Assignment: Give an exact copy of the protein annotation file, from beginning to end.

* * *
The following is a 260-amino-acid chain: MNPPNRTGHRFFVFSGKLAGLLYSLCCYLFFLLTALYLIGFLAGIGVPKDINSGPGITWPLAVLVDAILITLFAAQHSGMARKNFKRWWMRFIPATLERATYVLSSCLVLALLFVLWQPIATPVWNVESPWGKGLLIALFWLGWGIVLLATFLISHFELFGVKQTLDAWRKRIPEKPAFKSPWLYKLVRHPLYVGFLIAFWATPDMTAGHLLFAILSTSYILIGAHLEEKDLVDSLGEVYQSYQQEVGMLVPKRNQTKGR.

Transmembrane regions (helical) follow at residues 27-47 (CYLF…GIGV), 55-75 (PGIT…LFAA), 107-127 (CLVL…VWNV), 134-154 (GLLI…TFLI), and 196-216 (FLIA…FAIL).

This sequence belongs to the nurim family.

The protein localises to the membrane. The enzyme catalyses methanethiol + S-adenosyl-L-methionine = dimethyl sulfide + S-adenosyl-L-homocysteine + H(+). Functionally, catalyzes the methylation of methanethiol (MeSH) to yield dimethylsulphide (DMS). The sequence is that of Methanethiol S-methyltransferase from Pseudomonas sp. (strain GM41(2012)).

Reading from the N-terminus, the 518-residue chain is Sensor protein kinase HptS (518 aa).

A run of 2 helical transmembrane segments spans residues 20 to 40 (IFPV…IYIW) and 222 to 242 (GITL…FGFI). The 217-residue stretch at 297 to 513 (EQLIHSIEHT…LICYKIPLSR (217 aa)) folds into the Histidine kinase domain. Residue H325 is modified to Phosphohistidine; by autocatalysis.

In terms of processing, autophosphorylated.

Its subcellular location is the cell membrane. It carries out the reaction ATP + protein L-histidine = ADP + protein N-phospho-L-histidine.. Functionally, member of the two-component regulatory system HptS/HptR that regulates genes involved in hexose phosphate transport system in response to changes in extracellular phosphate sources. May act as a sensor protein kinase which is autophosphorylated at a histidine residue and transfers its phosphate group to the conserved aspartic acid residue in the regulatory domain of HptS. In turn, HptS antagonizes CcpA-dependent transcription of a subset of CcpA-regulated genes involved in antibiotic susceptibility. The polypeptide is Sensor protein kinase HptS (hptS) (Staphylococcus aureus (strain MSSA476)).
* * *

The following is a 260-amino-acid chain: MNPPNRTGHRFFVFSGKLAGLLYSLCCYLFFLLTALYLIGFLAGIGVPKDINSGPGITWPLAVLVDAILITLFAAQHSGMARKNFKRWWMRFIPATLERATYVLSSCLVLALLFVLWQPIATPVWNVESPWGKGLLIALFWLGWGIVLLATFLISHFELFGVKQTLDAWRKRIPEKPAFKSPWLYKLVRHPLYVGFLIAFWATPDMTAGHLLFAILSTSYILIGAHLEEKDLVDSLGEVYQSYQQEVGMLVPKRNQTKGR.

Transmembrane regions (helical) follow at residues 27-47 (CYLF…GIGV), 55-75 (PGIT…LFAA), 107-127 (CLVL…VWNV), 134-154 (GLLI…TFLI), and 196-216 (FLIA…FAIL).

This sequence belongs to the nurim family.

The protein localises to the membrane. The enzyme catalyses methanethiol + S-adenosyl-L-methionine = dimethyl sulfide + S-adenosyl-L-homocysteine + H(+). Functionally, catalyzes the methylation of methanethiol (MeSH) to yield dimethylsulphide (DMS). The sequence is that of Methanethiol S-methyltransferase from Pseudomonas sp. (strain GM41(2012)).

Reading from the N-terminus, the 518-residue chain is Sensor protein kinase HptS (518 aa).

A run of 2 helical transmembrane segments spans residues 20 to 40 (IFPV…IYIW) and 222 to 242 (GITL…FGFI). The 217-residue stretch at 297 to 513 (EQLIHSIEHT…LICYKIPLSR (217 aa)) folds into the Histidine kinase domain. Residue H325 is modified to Phosphohistidine; by autocatalysis.

In terms of processing, autophosphorylated.

Its subcellular location is the cell membrane. It carries out the reaction ATP + protein L-histidine = ADP + protein N-phospho-L-histidine.. Functionally, member of the two-component regulatory system HptS/HptR that regulates genes involved in hexose phosphate transport system in response to changes in extracellular phosphate sources. May act as a sensor protein kinase which is autophosphorylated at a histidine residue and transfers its phosphate group to the conserved aspartic acid residue in the regulatory domain of HptS. In turn, HptS antagonizes CcpA-dependent transcription of a subset of CcpA-regulated genes involved in antibiotic susceptibility. The polypeptide is Sensor protein kinase HptS (hptS) (Staphylococcus aureus (strain MSSA476)).